A growing nation of genetically evolved apes led by Caesar is threatened by a band of human survivors of the devastating virus unleashed a decade earlier. They reach a fragile peace, but it proves short-lived, as both sides are brought to the brink of a war that will determine who will emerge as Earth's dominant species.
A growing nation of genetically evolved apes led by Caesar is threatened by a band of human survivors of the devastating virus unleashed a decade earlier. They reach a fragile peace, but it proves short-lived, as both sides are brought to the brink of a war that will determine who will emerge as Earth's dominant species. less
“Dawn of the Planet of the Apes is one hell of a sequel. A thrilling story, mind-blowing performances (especially Andy Serkis') and remarkably insane action sequences - it has it all. You don't want to miss this one!”
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Dawn of the Planet of the Apes is a riveting drama. I never thought I would be saying this for an effects-driven franchise film, let alone a film about talking monkeys. It’s the most realistic Apes film yet, which could mean ‘best’ for some. The simian characters in the film believe they exist in this universe with more conviction than any apes that have ever been on film.
It’s a bold sequel to the 2011 reboot, Rise of the Planet of the Apes, and will please fans of the Apes films like me and especially those who think these movies are based on an absurd premise (since it's not as absurd as the rest). It’s being touted as a better film than the 2011 reboot. I probably loved the first film more but only by a smidge. For me, it’s about the absurdity, that’s the reality of it.
The first hour of the film sets up the time, place and the characters. It’s been 10 years since the last film. Most of humanity has been wiped out by the ALZ-113 virus, a.k.a. a pandemic called the Simian Flu. We see a dystopian San Francisco, which the humans and apes have separately inhabited. Production designer James Chinlund makes a stark visual contrast between the aesthetic ape home and the slum human hole.
The conflict arises when the humans need “power”. The rest of the film is a tense battle between who is good and who is evil. After the labels are assigned, it becomes an action film but never loses its dramatic potency.
It’s almost alarming how much I care about Caesar. He is the hero of the film and what an enthralling character he is. Andy Serkis, the motion capture genius, offers his best performance yet. There are two scenes in particular where he knocks it out of the park. After the film ended, I realized I was not just rooting for an ape but also emotionally stirred by him. Equally stirring, but not in the same manner, is the film’s villain – Koba. The most brilliant thing about the new Apes films is how you forget you are watching CGI characters and not actual apes. They are so brilliantly realized; they seem like legit animals and not a cool movie invention. The human counterparts pale in comparison but Jason Clarke and Gary Oldman lend their stoic presence.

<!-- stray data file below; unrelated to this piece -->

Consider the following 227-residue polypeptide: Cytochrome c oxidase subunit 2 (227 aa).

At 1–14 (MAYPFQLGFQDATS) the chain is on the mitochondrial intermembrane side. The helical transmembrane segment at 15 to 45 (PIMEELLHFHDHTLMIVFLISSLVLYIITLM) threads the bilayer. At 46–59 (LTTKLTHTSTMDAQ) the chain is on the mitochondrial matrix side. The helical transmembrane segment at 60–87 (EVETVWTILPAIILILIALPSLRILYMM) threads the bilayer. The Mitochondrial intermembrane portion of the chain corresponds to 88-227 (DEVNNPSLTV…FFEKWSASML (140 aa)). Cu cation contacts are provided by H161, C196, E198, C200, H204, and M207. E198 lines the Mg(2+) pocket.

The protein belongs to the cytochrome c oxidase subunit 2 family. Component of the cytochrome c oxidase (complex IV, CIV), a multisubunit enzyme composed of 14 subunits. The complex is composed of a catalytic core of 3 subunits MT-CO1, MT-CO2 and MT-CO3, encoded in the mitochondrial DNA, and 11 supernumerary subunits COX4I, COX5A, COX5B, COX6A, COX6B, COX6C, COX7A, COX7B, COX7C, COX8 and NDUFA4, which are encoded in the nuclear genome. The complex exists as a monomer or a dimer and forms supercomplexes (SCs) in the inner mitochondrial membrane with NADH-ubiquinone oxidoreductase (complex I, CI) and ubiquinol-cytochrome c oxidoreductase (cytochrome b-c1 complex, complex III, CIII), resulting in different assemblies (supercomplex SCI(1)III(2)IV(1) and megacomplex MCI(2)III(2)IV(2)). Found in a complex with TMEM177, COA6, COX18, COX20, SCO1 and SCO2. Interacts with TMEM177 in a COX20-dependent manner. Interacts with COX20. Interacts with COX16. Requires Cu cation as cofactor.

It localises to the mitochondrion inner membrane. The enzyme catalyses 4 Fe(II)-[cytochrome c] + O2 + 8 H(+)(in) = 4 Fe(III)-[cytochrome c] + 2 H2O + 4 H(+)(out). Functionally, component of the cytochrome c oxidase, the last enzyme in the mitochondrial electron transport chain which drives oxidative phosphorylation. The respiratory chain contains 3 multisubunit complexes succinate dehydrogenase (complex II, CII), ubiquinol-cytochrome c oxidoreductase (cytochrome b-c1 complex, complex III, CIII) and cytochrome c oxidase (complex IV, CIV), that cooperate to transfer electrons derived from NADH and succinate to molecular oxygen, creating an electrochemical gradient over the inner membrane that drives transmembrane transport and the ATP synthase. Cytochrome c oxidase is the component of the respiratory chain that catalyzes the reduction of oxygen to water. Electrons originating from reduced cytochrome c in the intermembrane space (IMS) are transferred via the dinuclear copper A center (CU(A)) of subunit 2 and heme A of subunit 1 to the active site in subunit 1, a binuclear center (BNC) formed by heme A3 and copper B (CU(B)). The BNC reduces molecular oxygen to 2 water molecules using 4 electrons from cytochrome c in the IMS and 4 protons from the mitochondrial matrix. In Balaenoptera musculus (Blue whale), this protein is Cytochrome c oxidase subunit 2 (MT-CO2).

The one that started it all, the brainchild of Pierre Boulle, contains one of the best twist endings of all time (thanks to Rod Serling). Planet of the Apes (1968) was not just a good film but a damn good science fiction film. It uses the fictional future as an allegory for the reality of the present. It was about racism (even racist), Vietnam war and the prospect of a nuclear annihilation. The sequels don’t have a specific analogy but are enjoyable films that expand the universe, sometimes in intriguing ways. The reboot and its sequel have made sure they aren’t just petty entertainment.
Let me jump into the heavy stuff for a bit. This film is about war. Don’t mistake that for a film with war scenes. It’s not on war, it’s about it. It questions it. It’s about racism, guns and hate. The animalistic violent tendency in all mammals and the role of weapons in this power play. It’s about the worst of humanity and why it will always, always have a stronger opposing force. It’s about why the good is not restricted to a certain race or species and neither is the bad. It’s about how humans and apes are similar in more ways that we can imagine. It’s not about whose side you are on, but what you side with.
Dawn of the Planet of the Apes is being called the best sequel/ blockbuster since The Dark Knight (2008). That’s almost nonsensical because Dawn is not even a blockbuster yet (but it should be). It’s become a fad to go dark and realistic since Nolan happened to mainstream cinema but when you get terrific movies like this, you can hardly complain.
The elegantly bleak cinematography by Michael Seresin took me further away from the original films as much as the fantastic score by Michael Giacchino reminded me of them. Matt Reeves, the director of the staggering Cloverfield (2008) and the inspired vampire remake Let Me In (2010), creates a technically rich film that is also deeply moving.
This is not just the best sequel/ summer blockbuster of the year, it is simply one of the best films of the year.